A large number of migrants from Venezuela have settled in the Dominican Republic since 2016, working in stores, gyms, restaurants and other businesses or even performing circus acts at city street intersections.
El Caribe newspaper looks into Venezuelan migration in an attempt to explain the recent phenomenon. The newspaper points out that no clear statistics are available on the number of Venezuelans who have moved here. Officially, there is a statement made by Migration director Rubén Darío Paulino Sem in mid-2016 that their numbers in the country had increased by 40%. According to their data, 16,000 Venezuelans were living in the country.
In the past three years, the Ministry of Foreign Relations has authorized 2,556 visas granting working status, including 567 in 2014, 1,207 in 2015 and 782 in 2016. In 2016, the Migration Agency said that it issued 626 temporary residences for Venezuelans. This confirms a significant increase in Venezuelans beyond the 3,434 estimate made by the First National Survey on Immigrants (ENI-2012).
Venezuelans can enter the Dominican Republic with a tourist card and their passport, but to legally have earnings, they need to apply for the work visa and the process needs to be started by making an application at the Dominican consulate in Caracas.
Román Briceño, a Venezuelan who immigrated here 18 years ago, recently created the Association of Venezuelans in the Dominican Republic to support and keep track of Venezuelan immigration here. He comments that in the past a good share of the arrivals was made up of large Venezuelan investors. The difference in the recent wave of immigration, however is that the new arrivals need to find work here.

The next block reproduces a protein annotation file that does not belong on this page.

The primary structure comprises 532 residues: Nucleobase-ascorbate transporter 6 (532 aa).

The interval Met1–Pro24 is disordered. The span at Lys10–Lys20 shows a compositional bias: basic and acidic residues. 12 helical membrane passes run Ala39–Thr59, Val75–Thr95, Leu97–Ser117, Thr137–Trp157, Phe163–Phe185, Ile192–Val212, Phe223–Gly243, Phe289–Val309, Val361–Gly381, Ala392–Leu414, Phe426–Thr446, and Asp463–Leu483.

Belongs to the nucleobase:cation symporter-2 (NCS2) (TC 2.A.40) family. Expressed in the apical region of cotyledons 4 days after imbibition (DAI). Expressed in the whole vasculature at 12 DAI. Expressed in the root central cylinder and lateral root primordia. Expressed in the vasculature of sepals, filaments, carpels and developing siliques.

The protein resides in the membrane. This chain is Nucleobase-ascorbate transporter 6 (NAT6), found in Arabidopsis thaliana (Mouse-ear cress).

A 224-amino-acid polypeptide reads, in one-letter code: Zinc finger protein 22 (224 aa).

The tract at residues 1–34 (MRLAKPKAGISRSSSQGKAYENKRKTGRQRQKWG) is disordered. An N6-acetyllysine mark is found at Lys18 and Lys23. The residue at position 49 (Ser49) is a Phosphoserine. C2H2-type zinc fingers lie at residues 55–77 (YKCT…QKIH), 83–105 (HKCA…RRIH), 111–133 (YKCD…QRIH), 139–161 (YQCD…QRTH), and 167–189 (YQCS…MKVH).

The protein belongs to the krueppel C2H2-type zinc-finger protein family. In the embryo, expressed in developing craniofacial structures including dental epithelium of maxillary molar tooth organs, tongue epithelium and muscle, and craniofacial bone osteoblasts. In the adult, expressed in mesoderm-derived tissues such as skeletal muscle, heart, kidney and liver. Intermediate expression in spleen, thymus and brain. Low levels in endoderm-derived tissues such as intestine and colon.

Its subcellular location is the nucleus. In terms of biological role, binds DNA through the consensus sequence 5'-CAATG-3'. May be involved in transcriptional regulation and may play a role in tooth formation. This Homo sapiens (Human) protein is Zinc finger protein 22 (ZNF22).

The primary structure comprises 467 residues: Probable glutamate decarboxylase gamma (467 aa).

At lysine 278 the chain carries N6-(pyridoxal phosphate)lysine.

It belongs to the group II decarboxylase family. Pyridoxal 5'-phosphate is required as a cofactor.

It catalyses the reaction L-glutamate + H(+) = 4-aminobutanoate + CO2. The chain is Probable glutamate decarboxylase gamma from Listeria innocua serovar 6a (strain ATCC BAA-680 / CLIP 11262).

Briceño says most of the newcomers now are middle class professionals who are migrating due to the difficult economic situation and high crime rate in Venezuela. Briceño says that while in the DR the homicide rate is 17 per 100,000 inhabitants, the Venezuelan Violence Observatory (OVV) reports the same figure for Venezuela as 91.8 murders per 100,000 inhabitants.
He said that Venezuelans were taking jobs as taxi drivers, night watchmen and building concierges. “Venezuelans put their pride aside… You will find lawyers and engineers working as taxi drivers,” one interviewee told El Caribe.
Airport statistics show that the big wave of Venezuelan immigration started in 2014. In 2014, a total of 108,376 Venezuelans arrived in the Dominican Republic, up from a previous peak of 75,000. Central Bank 2016 statistics show that as of November 2016, 155,674 Venezuelans had visited, and 146,870 left. In 2015, a total of 163,870 Venezuelans arrived and 166,903 left.
The newspaper reporter spoke to several Venezuelans who said that they had chosen the Dominican Republic because of the ease of entry, job and entrepreneurship opportunities and following in the footsteps of a compatriot who had already immigrated.
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12 January 2017